When It Comes To Raising Children, There’s No ‘Easy Age’‏

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holding hands parent

In the beginning, besieged by sleeplessness and a tiny being who’s needs can’t always be deciphered, a parent will start to wonder when it gets any easier. They will dream of a day where their child can at least tell them what’s wrong or sit up unassisted so they can play on their own or feed themselves. It seems there are so many things that will make it “easier” but the truth is, there is no easy age. Certain things will get easier, but others will replace them. Parenting is always going to be hard in some capacity, it’s just a matter of how.

During my time as a parent, I’ve fallen prey to this notion many times-that eventually, there would be a phase of parenting that would be easy. Spoiler alert-it isn’t happening. There have been spells that seemed a bit easier than others, but never easy. As the kids have gotten older, parenting has gotten a lot less demanding physically but far more difficult mentally. They are no longer oblivious. They ask a million questions and want detailed explanations for everything. It is harder to fib to them and harder to have an adult conversation in their presence. They are needier but in a different way than when they were toddlers. And no less trying to deal with.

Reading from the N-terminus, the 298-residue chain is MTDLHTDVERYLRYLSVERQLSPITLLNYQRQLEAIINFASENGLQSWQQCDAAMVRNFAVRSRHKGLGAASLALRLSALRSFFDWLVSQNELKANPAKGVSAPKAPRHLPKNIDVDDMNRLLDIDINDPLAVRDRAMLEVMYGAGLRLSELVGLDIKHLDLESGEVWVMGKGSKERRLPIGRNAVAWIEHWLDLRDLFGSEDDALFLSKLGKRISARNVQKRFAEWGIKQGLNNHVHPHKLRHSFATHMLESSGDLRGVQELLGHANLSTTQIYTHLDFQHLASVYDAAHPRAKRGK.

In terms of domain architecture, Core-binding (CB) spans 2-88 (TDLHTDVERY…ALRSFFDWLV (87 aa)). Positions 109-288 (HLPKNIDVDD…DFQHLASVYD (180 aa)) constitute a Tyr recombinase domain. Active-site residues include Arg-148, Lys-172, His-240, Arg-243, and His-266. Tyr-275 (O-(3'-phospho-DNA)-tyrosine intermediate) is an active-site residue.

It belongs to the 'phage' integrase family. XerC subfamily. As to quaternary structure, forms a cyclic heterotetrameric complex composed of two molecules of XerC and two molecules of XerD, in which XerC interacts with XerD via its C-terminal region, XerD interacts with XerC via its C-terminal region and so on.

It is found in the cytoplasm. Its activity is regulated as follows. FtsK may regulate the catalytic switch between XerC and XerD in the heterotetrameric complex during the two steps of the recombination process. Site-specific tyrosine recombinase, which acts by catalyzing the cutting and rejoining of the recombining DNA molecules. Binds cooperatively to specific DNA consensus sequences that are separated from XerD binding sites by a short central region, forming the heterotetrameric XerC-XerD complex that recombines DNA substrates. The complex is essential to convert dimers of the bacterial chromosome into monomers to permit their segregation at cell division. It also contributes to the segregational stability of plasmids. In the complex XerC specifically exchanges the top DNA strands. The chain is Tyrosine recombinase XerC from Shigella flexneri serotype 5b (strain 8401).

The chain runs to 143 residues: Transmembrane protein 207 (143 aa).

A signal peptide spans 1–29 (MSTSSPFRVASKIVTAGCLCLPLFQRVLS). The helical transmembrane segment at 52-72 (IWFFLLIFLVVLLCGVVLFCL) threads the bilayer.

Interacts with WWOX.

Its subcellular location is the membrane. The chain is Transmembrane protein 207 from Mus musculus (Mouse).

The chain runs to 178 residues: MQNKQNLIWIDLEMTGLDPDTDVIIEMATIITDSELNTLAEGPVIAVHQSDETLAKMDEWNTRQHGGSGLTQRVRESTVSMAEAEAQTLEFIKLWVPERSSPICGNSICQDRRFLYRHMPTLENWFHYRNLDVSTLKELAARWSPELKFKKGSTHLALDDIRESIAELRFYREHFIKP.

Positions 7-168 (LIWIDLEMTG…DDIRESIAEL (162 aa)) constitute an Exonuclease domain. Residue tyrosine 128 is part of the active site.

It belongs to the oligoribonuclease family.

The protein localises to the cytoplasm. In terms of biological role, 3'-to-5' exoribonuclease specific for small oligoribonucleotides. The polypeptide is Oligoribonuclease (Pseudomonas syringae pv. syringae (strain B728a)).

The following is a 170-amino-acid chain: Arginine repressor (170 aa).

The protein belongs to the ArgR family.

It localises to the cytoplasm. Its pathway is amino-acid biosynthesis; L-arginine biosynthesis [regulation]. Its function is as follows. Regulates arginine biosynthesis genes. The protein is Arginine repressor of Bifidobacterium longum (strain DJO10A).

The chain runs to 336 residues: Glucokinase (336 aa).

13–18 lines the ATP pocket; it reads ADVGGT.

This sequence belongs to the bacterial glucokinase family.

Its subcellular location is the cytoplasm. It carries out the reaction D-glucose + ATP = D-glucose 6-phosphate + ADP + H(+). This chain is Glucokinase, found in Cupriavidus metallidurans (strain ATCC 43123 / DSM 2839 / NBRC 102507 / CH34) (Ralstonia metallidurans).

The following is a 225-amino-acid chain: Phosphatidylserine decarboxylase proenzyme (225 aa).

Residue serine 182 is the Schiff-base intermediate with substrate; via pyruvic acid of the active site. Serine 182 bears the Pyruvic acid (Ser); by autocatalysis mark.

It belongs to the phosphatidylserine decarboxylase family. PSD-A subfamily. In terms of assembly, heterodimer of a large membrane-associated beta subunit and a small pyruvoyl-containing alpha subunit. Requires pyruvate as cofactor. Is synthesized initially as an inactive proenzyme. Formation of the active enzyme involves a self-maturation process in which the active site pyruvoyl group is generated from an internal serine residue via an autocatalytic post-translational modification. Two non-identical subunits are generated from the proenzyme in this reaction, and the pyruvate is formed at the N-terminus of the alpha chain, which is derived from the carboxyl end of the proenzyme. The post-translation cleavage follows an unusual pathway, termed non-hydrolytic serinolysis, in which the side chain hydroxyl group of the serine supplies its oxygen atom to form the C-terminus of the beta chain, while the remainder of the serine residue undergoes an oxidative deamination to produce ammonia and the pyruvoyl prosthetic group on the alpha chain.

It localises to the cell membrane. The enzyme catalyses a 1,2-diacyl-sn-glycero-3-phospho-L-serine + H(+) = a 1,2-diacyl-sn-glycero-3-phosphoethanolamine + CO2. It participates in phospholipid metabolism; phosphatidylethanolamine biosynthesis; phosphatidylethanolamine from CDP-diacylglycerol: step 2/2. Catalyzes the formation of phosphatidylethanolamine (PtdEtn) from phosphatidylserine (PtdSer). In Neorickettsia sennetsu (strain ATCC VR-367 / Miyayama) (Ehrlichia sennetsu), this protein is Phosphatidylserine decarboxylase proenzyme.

I think being a parent is always hard, no matter what tasks are involved, mostly because of the weight of responsibility for another human being. And how much you love them. Even though I am 33 and 12 years out of my parent’s house, they still worry about me all the time. I know that alone takes it’s toll on a parent. Right now, seeing my son go through a bullying situation at school, I am day-dreaming about how easy the toddler years were in comparison where no one was teasing him and I could always be there for him. In the moment, each phase seems the hardest because it is what you are going through right then. The grass is always greener and all that.

So, while I sat captive nursing my son for 18 months, I wished for him to release me and use a sippy cup. When my daughter went through a horrific phase of mooning her pre-school friends (don’t ask), I thought it couldn’t get any worse. When I had to help them up the ladder to go down the slide, I wished it all away because sitting on a park bench playing with my phone seemed preferable. I guess the moral of my story is to not wish away the tough phases because it doesn’t ever get any easier- just different. What is driving you nuts now might sound like paradise three years from now. All we can do is commiserate with each other and muddle through, doing our best to focus on the good parts. Luckily, there are plenty of those too.

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